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Do bass players do this?

Discussion in 'Amps and Cabs [BG]' started by bassmantele, Jan 31, 2004.


  1. bassmantele

    bassmantele

    Jul 22, 2003
    Boston MA USA
    I just added bass to my guitar playing, so I bow to your experience. Neil Young is famous for his rig. He uses a tweed Deluxe amp - 20 watts - mic'd into his own P.A. on stage, which feeds the house P.A. So instead of using massive tube amps to get tone+volume or SS and sacrifice tube tone, why not use a small tube amp tuned to bass freq -> mic -> SS power amp -> speaker cab. It's similar to using a preamp but it lets you choose the amp/speaker combo and it gets real tube tone. It also deals with the "I'm not loud enough for my band" thing.

    Just a thought.
     
  2. I've never heard of anyone trying this with bass rig. Would this work for bass? It might but I think it would be a lot of extra work to set up and a pain to tweak.
     
  3. jondog

    jondog

    Mar 14, 2002
    NYC metro area
    I think Neal Young's "own PA on stage" might be called "monitors." Lots of guitarists mic small tube amps. It's not the monitors that are feeding the pa. The mic feeds both the pa and the monitors.

    For normal musicians, as opposed to superstars playing arenas, the setup you describe is a lot of stuff to carry and a PITA to work with. Bassists who for whatever reason do not want to use a large tube amp but still want tube tone tend to use a tube preamp w/ a ss poweramp. Some bassists do mic their cabs.
     
  4. RAM

    RAM

    May 10, 2000
    Chicago, IL
    I haven't seen it done quite that way, for a few reasons. First of all, it's much more difficult to amplify all the frequencies of the bass' spectrum than it is to amplify a guitar's frequencies. And, the frequencies that you do hear are those the microphone is best at picking up: the mids and highs. That's fine for guitar.

    There are some microphones that excel at picking up lows for a bass drum, but those are generally more "attack" focused and roll off the highs at a very low frequency.

    I believe it was Rick Turner who wrote an article in Bass Player several years ago talking about how the size of a bass' sound wave is about 4', and the Grateful Dead built their famous Wall of Sound to maximize this. Phil Lesh had speakers towering into the atmosphere to get a good bass tone amplified out into the arena.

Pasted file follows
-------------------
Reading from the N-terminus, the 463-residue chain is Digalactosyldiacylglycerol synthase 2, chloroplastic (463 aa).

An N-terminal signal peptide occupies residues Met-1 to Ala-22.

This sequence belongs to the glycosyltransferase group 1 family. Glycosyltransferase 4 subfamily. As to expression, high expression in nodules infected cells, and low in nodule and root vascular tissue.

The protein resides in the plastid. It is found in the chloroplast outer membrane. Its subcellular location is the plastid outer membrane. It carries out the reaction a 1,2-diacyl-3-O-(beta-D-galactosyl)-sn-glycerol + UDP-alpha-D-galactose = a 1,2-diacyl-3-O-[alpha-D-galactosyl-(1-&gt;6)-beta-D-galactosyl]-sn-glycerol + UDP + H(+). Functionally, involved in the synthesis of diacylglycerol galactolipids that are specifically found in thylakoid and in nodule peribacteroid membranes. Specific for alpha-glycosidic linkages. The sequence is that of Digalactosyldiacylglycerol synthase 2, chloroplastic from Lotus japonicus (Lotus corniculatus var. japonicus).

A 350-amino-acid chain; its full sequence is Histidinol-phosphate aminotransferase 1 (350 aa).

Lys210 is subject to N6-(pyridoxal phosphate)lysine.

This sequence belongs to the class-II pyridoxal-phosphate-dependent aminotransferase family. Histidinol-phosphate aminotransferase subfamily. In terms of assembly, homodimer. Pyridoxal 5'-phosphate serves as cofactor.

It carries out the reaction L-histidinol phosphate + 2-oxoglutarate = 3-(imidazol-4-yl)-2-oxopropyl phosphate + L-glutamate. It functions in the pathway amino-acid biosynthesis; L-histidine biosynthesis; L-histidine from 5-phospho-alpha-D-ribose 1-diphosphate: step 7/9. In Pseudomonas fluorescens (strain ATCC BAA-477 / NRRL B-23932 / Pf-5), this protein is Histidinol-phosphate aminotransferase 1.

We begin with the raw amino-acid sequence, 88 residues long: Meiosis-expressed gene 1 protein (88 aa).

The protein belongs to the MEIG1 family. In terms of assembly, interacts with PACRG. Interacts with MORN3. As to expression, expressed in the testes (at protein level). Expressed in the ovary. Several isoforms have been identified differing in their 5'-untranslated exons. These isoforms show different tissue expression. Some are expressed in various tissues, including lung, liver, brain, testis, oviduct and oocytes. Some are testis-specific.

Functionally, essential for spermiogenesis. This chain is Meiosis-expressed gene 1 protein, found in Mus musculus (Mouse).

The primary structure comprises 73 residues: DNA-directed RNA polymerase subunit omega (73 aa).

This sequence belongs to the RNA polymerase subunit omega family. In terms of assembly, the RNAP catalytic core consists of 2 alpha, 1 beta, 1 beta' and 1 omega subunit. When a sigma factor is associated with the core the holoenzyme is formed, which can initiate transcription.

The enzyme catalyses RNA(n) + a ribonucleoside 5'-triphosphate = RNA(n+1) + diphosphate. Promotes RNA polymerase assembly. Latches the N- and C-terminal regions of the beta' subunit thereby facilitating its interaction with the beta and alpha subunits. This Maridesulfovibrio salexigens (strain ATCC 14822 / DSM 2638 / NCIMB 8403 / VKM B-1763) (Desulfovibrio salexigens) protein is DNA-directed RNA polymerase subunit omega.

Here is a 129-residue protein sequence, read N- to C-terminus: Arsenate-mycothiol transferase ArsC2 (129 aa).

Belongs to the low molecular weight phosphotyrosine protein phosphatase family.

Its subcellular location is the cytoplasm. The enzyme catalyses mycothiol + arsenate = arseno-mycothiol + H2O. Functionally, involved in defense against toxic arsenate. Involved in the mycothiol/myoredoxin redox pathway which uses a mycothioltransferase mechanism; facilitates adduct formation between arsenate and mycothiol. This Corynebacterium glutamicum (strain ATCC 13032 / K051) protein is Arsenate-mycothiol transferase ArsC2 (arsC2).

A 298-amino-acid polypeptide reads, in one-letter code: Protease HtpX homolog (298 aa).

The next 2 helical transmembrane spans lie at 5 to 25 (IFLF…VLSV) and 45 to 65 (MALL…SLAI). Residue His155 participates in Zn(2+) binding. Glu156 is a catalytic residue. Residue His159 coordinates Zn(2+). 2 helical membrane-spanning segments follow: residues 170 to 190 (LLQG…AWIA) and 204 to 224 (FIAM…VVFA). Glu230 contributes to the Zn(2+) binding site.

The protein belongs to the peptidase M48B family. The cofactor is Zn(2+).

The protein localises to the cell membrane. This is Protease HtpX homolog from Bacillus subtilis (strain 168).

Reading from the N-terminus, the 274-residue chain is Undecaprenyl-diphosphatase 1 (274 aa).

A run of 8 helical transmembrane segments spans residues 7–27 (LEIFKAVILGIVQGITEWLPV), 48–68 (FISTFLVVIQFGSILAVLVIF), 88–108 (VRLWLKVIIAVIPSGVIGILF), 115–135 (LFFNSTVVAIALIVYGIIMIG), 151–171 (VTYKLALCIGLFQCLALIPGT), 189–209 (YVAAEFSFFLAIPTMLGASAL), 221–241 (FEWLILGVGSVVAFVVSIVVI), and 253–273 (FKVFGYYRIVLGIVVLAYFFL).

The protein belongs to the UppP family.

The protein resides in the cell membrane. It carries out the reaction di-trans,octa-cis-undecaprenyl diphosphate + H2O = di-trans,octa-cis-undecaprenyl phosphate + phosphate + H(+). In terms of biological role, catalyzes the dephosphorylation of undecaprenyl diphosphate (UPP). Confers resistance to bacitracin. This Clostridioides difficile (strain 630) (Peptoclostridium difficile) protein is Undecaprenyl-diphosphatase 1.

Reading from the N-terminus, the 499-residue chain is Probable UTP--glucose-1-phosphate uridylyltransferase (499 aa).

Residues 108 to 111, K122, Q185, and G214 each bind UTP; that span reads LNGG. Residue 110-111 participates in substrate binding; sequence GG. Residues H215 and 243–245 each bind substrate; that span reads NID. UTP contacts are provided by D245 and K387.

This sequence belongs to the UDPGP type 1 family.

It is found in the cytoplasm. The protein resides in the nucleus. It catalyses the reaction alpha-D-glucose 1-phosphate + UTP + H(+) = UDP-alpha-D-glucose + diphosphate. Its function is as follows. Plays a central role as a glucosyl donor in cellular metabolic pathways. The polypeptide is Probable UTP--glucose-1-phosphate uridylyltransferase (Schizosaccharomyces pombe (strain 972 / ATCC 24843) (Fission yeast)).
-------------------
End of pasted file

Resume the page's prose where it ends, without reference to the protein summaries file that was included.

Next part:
Because of the difficulty of amplifying a bass' tonal range, it's really hard to capture then amplify again. It might be an interesting effect, but I'm not sure it can be done well.
     
  5. It is common to use a DI - either before or after an amp - like studio's often do "direct to the board" with Bass. Sound men love it - they can usually dial in superb FOH sound.

    As you noted, Guitar speakers are typically a very big part of the sound. IMHO, bass speakers shouldn't be so much "part of the sound" as reproducers of the sound - monitoring / projecting - what-ever you want to call it.

    Cabinets often have a signature tone, and IMHO, that's the best reason to Not get a signature sound cabinet. With variable EQ and a cabinet that'll "do-it", you can get close to many "signatures" - including your own.
     
  6. Chris_AtariDoll

    Chris_AtariDoll

    Dec 8, 2001
    UK
    A local venue we play at refuse to DI the bass.... and will only mic it... Is there any reason for this? as i have always thought a DI was easier to work with. I argued with the guy about it for 30mins but he wouldnt DI. he ended up only micing one of my cabs (in a biamped rig) so it was only <150hz going to the desk... he only had one bass mic.

    Any thoughts.
     

  7. Thats stupid. DIing is much much much easier to deal with. I've had my rig have a DI and a mic but not just a mic.
     
  8. Chris_AtariDoll

    Chris_AtariDoll

    Dec 8, 2001
    UK
    i quite like a mix of DI and mic... just to add a little warmth to the sound... but a mic on it own is not good...

    maybe he thought it would cut some of the bottom end from the signal.. so his PA wouldnt have to work as hard ;)
     
  9. Yes... my first thought was.... he is an idiot! Like most here, I have always dealt with soudmen who wanted a DI signal. I like to mix both a DI signal to get the low end, and a mic to get the punch and sound of MY rig. However, since I usually mix from the stage these days, that's way too much work and I just go with the DI.

    Whatever you do, do not let the drummer mix!!! :D

    Lager,
    Rocky
     
  10. Bruce Lindfield

    Bruce Lindfield Unprofessional TalkBass Contributor Gold Supporting Member

    The answer to your question is generally - NO!

    Most bass players want clean tone (unlike most guitarists!) and it is much harder to get undistorted bass frequencies from small amps/cabs.

    The other thing is that a lot of small p.a.s are just not built to give you good bass response - they are meant for vocals only really and if you put a lot of bass through them, they will distort everything!! :(

    So - if you are ever liable to play smaller clubs (not just stadium gigs) then the only way to guarantee sufficient clean, bass tone and volume is to provide it yourself!! :meh:

    Bass and guitar amplification are very different things and are generally aiming for very different results!! ;)
     
  11. I'm running a 50 watt bassman head and usually we do with a DI to the board and then mic my cab, an old 2x15 Sunn. the DI really adds to the bottom end - most of the places I play have pretty good PAs. The mic lets the sound of the amp come through - something that's very important to me.

    I've been in a lot of other situations too: only DI, only mic, and amp on its own, and I'd have to say that I like having both of them the best. I usually spend a few minutes after each show talking to people about how much they like my tone.